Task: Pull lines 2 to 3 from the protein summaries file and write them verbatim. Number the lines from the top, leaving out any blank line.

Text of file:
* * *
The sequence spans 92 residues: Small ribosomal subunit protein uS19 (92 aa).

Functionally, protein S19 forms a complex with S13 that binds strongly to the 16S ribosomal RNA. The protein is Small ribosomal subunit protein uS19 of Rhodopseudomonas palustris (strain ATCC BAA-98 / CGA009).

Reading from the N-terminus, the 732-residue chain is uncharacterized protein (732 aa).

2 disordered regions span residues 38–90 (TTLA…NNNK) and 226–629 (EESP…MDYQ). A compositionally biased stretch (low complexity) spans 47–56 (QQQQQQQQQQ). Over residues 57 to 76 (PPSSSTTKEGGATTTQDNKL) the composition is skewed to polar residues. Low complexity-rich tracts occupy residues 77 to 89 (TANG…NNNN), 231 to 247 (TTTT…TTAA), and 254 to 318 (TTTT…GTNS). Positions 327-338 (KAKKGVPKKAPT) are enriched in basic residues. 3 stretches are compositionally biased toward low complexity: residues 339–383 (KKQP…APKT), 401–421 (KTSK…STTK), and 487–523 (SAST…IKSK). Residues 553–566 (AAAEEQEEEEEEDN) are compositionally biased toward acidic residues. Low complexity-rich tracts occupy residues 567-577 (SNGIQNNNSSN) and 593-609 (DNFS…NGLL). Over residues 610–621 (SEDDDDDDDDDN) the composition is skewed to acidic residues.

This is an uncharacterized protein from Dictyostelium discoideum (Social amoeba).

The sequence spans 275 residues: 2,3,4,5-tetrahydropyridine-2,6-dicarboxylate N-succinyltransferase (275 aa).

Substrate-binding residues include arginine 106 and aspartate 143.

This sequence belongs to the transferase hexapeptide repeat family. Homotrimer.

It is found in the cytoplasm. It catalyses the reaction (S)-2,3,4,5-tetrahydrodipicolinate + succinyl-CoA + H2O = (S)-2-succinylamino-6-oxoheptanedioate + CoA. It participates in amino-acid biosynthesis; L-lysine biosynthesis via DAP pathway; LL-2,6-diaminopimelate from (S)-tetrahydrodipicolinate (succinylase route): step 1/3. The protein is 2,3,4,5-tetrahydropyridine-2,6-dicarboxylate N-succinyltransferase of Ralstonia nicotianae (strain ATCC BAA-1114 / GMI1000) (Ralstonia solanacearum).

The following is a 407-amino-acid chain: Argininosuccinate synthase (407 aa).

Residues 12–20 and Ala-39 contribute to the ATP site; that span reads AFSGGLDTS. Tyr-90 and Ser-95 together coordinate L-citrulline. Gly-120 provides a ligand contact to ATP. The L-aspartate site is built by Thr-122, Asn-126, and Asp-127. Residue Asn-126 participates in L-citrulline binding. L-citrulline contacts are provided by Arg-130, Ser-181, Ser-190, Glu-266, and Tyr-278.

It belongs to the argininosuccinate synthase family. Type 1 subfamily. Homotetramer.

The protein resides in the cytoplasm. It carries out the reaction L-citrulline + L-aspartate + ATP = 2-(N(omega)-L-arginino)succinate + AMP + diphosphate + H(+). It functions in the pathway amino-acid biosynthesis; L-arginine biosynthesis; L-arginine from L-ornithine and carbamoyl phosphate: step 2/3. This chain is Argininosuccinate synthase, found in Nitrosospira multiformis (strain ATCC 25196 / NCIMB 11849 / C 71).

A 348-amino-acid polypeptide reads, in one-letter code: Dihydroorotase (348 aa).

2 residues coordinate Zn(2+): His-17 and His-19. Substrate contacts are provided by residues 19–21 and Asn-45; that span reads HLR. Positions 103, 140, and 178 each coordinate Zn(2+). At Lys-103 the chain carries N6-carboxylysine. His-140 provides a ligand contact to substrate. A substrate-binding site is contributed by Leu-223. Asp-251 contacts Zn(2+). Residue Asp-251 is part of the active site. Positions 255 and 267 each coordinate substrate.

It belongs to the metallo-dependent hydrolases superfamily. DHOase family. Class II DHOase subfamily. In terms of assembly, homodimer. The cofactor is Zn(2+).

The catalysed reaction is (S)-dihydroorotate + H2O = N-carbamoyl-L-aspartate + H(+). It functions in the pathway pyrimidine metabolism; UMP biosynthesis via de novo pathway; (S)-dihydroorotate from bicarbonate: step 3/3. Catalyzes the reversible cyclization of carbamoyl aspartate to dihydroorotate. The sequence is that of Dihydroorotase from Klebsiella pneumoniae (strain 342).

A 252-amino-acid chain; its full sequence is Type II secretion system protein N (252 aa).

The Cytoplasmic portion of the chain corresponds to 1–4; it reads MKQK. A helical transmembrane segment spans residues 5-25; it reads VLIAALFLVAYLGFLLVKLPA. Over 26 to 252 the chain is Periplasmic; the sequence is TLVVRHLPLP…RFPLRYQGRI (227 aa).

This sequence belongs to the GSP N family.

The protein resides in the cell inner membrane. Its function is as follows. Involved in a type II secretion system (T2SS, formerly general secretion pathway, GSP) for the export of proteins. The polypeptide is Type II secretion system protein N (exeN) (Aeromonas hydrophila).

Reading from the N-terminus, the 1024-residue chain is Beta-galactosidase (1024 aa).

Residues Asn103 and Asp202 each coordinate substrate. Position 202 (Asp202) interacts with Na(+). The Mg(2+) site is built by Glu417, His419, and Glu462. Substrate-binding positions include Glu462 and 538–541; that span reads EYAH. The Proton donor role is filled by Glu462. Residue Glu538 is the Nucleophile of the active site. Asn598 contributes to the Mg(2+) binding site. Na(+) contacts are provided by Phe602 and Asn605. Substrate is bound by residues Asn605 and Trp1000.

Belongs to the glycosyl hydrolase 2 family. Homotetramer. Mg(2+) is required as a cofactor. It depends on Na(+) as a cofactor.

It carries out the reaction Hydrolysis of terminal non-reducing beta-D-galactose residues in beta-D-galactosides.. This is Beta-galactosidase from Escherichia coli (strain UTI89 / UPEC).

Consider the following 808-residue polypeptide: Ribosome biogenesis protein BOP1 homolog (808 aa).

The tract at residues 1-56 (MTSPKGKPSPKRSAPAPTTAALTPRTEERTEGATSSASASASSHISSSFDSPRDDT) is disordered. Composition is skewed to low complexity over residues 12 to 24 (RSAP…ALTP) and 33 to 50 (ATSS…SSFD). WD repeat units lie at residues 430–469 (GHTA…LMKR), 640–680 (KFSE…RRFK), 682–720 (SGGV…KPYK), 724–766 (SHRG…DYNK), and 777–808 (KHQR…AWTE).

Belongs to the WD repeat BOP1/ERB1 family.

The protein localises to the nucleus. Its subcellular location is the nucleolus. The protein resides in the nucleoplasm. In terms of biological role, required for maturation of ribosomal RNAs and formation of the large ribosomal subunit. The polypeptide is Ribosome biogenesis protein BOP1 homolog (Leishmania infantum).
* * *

Functionally, protein S19 forms a complex with S13 that binds strongly to the 16S ribosomal RNA. The protein is Small ribosomal subunit protein uS19 of Rhodopseudomonas palustris (strain ATCC BAA-98 / CGA009).

Reading from the N-terminus, the 732-residue chain is uncharacterized protein (732 aa).